South Africa to raise income, alcohol and tobacco taxes in 2017/18 budget

South Africa to raise income, alcohol and tobacco taxes in 2017/18 budget

JOHANNESBURG (Reuters) – South Africa’s finance minister Pravin Gordhan is likely to target income, alcohol and tobacco taxes in his Feb 22 budget to reassure rating agencies that he will gradually rein in the deficit in coming years, a Reuters poll found.

The poll, taken in the past week, shows economists expect the government to target a budget deficit of 3.2 percent of gross domestic product in the fiscal year from April 1.

That is narrower than the 3.4 percent estimated for the fiscal year about to end.

The Treasury is then expected to narrow the budget deficit further to 2.8 percent of GDP in the 2018/19 fiscal year and 2.5 percent the following year.

Most of the 15 economists surveyed expect the Treasury to boost revenue with personal income tax hikes as well as levies on purchases of often harmful goods such as alcohol and tobacco products to plug a 28 billion rand ($2.15 billion) shortfall in the new financial year.

“The fiscal situation is a huge challenge for the South African government given increasingly difficult debt dynamics,” wrote IHS Markit economist Thea Fourie in a note.

“On the one hand, there is an urgent need to lower the budget deficit in order to avoid a sovereign risk downgrade to sub-investment status; on the other hand fiscal adjustments that will impact GDP growth adversely should be avoided.”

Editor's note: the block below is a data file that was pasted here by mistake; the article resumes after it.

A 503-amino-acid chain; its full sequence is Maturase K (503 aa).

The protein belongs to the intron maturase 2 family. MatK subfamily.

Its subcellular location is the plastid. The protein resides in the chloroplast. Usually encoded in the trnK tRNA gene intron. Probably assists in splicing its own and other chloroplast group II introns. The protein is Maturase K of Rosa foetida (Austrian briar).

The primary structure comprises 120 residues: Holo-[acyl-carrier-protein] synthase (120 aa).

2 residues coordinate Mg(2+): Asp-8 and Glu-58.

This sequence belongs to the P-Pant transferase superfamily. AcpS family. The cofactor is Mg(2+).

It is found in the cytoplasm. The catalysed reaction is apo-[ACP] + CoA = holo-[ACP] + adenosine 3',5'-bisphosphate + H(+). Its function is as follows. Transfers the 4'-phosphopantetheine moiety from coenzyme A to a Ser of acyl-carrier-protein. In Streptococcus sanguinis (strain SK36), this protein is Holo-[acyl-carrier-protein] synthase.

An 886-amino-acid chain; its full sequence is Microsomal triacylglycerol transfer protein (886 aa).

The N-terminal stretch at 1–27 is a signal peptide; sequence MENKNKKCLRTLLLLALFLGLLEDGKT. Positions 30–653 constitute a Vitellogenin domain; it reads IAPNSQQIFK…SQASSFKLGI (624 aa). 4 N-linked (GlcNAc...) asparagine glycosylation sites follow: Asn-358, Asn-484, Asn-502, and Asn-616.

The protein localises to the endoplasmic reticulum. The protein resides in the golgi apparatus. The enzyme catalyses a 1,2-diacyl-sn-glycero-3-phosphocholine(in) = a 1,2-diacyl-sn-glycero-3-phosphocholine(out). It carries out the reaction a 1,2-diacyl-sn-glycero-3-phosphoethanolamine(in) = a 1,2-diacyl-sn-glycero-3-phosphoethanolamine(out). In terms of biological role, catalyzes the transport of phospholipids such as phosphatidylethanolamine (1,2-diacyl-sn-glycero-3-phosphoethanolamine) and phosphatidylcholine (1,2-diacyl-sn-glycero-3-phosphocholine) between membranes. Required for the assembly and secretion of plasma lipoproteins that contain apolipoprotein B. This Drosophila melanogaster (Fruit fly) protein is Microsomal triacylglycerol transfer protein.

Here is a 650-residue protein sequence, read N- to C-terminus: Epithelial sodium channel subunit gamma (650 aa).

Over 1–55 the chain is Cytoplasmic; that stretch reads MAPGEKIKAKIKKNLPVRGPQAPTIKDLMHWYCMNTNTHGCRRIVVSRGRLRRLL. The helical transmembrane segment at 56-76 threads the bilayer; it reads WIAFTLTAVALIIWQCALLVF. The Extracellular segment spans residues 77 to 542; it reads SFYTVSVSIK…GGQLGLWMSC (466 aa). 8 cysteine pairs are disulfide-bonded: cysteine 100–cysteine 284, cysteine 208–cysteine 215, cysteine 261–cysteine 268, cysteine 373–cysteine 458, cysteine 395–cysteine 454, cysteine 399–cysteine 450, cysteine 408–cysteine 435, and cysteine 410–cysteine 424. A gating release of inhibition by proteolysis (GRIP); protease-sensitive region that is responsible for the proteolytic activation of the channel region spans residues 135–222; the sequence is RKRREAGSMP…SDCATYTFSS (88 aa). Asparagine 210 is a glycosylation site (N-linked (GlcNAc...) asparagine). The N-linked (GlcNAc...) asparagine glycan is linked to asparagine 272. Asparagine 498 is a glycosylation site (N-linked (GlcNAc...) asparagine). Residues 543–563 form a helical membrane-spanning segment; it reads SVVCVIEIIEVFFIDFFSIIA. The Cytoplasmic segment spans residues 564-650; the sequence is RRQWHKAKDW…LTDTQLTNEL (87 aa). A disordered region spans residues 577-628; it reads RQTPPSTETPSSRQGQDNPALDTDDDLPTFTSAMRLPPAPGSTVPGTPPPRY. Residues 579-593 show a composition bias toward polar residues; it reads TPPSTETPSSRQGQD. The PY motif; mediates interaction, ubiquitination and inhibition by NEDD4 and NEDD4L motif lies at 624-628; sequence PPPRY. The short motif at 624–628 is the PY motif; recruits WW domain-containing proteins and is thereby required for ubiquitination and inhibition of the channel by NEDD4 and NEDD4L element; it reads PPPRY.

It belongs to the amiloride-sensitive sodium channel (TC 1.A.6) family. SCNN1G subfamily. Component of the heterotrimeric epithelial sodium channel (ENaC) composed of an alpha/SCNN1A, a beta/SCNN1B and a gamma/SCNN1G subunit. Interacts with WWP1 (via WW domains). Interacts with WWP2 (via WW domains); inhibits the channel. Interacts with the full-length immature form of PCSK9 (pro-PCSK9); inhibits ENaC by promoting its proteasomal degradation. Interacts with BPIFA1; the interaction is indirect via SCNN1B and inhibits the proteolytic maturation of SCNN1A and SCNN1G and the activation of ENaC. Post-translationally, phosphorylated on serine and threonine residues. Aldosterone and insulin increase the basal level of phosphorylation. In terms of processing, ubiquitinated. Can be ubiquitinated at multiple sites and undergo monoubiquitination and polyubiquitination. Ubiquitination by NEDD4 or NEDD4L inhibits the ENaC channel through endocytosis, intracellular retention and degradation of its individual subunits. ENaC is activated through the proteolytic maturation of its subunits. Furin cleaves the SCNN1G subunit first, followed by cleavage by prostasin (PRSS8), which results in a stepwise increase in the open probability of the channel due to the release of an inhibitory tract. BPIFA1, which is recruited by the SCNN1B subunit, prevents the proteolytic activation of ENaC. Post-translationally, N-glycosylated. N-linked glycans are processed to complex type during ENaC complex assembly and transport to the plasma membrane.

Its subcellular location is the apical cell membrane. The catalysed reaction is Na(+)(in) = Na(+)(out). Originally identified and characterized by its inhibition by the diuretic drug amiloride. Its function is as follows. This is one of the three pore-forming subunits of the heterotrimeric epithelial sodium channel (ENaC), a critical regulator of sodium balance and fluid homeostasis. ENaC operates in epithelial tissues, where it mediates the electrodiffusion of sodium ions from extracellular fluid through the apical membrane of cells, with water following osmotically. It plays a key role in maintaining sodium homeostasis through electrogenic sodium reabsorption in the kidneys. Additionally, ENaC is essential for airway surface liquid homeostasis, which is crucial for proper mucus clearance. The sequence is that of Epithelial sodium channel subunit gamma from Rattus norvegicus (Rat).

A fuel levy increase as well as higher Value Added Tax (VAT) were listed as other possible options for Gordhan to generate new revenue.

IHS Markit’s Fourie noted that an indirect tax like VAT, rather than income tax, has the potential to provide more substantial fiscal revenue growth but may be too politically sensitive an option at the moment.

South Africa has not escaped the risk of being downgraded to junk status after it got a reprieve in December. Standard and Poor’s and Fitch’s ratings are both one level above junk status, Moody’s two notches above.

Moody’s, which put South Africa on negative watch in its review, is due to revisit that on April 7, followed by S&P at the beginning of June.

Poor economic growth in South Africa has stymied the government’s ability to generate revenue, and there is no major turnaround imminent. The latest Reuters poll predicted just 1.0 percent growth this year, followed by 1.6 percent next year.

A wave of global trade protectionism sweeping rich nations could also sap some demand for South Africa’s exports. However, that may be offset by stronger commodity prices.

($1 = 13.0100 rand)

Story By Vuyani Ndaba

(Reporting by Khushboo Mittal in Bangalore; Editing by Hugh Lawson)

© Thomson Reuters 2017 All rights reserved

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Adekunle Owolabi
Adekunle Owolabi 667 posts

Adekunle Owolabi studies democracy, human rights, public opinion, political behavior, civil rights and policy aimed at improving the human condition, with a focus on African countries.

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